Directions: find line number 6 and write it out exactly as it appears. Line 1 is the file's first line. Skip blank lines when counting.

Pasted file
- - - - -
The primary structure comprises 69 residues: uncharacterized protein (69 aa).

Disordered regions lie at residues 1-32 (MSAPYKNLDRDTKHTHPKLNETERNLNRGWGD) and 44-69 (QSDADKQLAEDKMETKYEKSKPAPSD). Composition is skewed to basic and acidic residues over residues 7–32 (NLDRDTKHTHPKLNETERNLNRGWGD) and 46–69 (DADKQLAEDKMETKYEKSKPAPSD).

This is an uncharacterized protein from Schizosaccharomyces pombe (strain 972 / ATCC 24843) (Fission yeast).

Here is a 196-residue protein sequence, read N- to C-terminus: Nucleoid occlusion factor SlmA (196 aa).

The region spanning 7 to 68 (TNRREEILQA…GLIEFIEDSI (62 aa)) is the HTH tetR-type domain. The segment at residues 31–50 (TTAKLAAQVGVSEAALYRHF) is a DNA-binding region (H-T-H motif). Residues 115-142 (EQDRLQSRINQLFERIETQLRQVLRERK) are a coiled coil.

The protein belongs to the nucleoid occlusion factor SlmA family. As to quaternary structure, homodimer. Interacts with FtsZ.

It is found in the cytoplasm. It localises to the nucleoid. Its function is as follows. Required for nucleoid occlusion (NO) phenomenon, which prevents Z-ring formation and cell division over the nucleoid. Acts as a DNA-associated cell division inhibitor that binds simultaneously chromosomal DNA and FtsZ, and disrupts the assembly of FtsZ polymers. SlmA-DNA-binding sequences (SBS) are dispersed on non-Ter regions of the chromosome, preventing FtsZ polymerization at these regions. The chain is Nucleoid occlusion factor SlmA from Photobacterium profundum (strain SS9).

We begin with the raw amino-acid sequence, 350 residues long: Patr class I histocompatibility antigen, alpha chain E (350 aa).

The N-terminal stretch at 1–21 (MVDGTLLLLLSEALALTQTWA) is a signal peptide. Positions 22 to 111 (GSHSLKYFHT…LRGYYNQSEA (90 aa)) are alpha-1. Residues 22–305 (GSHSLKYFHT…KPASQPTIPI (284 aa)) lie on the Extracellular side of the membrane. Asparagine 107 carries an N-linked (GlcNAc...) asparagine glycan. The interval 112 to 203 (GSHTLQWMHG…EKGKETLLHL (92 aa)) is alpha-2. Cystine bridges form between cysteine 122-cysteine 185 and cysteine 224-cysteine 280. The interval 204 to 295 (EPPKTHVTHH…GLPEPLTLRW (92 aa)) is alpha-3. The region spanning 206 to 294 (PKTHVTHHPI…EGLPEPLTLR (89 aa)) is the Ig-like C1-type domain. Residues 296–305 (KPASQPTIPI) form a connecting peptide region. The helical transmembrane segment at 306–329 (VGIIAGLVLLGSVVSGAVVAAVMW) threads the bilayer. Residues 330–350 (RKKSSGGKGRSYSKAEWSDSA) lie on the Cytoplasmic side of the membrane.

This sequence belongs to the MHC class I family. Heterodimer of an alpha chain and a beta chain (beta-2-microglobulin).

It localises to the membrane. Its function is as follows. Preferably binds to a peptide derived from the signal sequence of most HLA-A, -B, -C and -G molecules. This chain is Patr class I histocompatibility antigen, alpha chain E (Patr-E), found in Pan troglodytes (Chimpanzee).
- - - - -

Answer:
The protein belongs to the nucleoid occlusion factor SlmA family. As to quaternary structure, homodimer. Interacts with FtsZ.